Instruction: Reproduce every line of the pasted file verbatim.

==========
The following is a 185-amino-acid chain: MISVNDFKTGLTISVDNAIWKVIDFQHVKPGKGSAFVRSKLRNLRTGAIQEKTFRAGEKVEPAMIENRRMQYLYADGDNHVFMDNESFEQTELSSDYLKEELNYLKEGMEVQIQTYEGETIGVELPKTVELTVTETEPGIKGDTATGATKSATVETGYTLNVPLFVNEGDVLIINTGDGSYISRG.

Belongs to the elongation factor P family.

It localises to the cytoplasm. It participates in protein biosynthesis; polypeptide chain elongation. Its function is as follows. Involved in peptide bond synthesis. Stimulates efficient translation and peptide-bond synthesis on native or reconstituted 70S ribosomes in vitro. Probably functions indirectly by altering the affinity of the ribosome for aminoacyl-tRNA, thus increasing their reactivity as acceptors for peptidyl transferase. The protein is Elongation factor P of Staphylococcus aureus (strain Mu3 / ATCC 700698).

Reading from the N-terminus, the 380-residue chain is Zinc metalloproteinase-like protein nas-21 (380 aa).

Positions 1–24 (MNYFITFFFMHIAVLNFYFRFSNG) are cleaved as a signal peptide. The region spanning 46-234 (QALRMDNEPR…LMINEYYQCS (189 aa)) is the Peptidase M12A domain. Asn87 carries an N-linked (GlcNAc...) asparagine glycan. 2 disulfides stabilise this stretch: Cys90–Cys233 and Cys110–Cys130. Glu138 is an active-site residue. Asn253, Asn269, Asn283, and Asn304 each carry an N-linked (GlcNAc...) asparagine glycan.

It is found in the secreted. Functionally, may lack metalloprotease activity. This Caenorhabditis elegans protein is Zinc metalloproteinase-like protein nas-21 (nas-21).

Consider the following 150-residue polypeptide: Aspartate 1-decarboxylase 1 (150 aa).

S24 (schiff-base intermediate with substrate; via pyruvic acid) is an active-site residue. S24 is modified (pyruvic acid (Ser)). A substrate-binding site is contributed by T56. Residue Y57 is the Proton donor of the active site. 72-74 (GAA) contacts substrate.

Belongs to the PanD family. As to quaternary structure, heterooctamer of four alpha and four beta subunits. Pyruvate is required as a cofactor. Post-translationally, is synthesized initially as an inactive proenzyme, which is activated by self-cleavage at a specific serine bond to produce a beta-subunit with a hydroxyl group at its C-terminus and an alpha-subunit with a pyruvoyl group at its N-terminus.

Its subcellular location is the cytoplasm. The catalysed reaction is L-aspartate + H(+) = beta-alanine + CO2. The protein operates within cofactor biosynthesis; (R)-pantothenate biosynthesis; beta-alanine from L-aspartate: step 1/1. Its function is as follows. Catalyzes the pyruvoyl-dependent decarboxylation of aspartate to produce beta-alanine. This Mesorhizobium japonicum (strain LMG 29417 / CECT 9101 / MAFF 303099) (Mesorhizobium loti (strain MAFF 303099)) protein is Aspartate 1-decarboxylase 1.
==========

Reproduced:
The following is a 185-amino-acid chain: MISVNDFKTGLTISVDNAIWKVIDFQHVKPGKGSAFVRSKLRNLRTGAIQEKTFRAGEKVEPAMIENRRMQYLYADGDNHVFMDNESFEQTELSSDYLKEELNYLKEGMEVQIQTYEGETIGVELPKTVELTVTETEPGIKGDTATGATKSATVETGYTLNVPLFVNEGDVLIINTGDGSYISRG.

Belongs to the elongation factor P family.

It localises to the cytoplasm. It participates in protein biosynthesis; polypeptide chain elongation. Its function is as follows. Involved in peptide bond synthesis. Stimulates efficient translation and peptide-bond synthesis on native or reconstituted 70S ribosomes in vitro. Probably functions indirectly by altering the affinity of the ribosome for aminoacyl-tRNA, thus increasing their reactivity as acceptors for peptidyl transferase. The protein is Elongation factor P of Staphylococcus aureus (strain Mu3 / ATCC 700698).

Reading from the N-terminus, the 380-residue chain is Zinc metalloproteinase-like protein nas-21 (380 aa).

Positions 1–24 (MNYFITFFFMHIAVLNFYFRFSNG) are cleaved as a signal peptide. The region spanning 46-234 (QALRMDNEPR…LMINEYYQCS (189 aa)) is the Peptidase M12A domain. Asn87 carries an N-linked (GlcNAc...) asparagine glycan. 2 disulfides stabilise this stretch: Cys90–Cys233 and Cys110–Cys130. Glu138 is an active-site residue. Asn253, Asn269, Asn283, and Asn304 each carry an N-linked (GlcNAc...) asparagine glycan.

It is found in the secreted. Functionally, may lack metalloprotease activity. This Caenorhabditis elegans protein is Zinc metalloproteinase-like protein nas-21 (nas-21).

Consider the following 150-residue polypeptide: Aspartate 1-decarboxylase 1 (150 aa).

S24 (schiff-base intermediate with substrate; via pyruvic acid) is an active-site residue. S24 is modified (pyruvic acid (Ser)). A substrate-binding site is contributed by T56. Residue Y57 is the Proton donor of the active site. 72-74 (GAA) contacts substrate.

Belongs to the PanD family. As to quaternary structure, heterooctamer of four alpha and four beta subunits. Pyruvate is required as a cofactor. Post-translationally, is synthesized initially as an inactive proenzyme, which is activated by self-cleavage at a specific serine bond to produce a beta-subunit with a hydroxyl group at its C-terminus and an alpha-subunit with a pyruvoyl group at its N-terminus.

Its subcellular location is the cytoplasm. The catalysed reaction is L-aspartate + H(+) = beta-alanine + CO2. The protein operates within cofactor biosynthesis; (R)-pantothenate biosynthesis; beta-alanine from L-aspartate: step 1/1. Its function is as follows. Catalyzes the pyruvoyl-dependent decarboxylation of aspartate to produce beta-alanine. This Mesorhizobium japonicum (strain LMG 29417 / CECT 9101 / MAFF 303099) (Mesorhizobium loti (strain MAFF 303099)) protein is Aspartate 1-decarboxylase 1.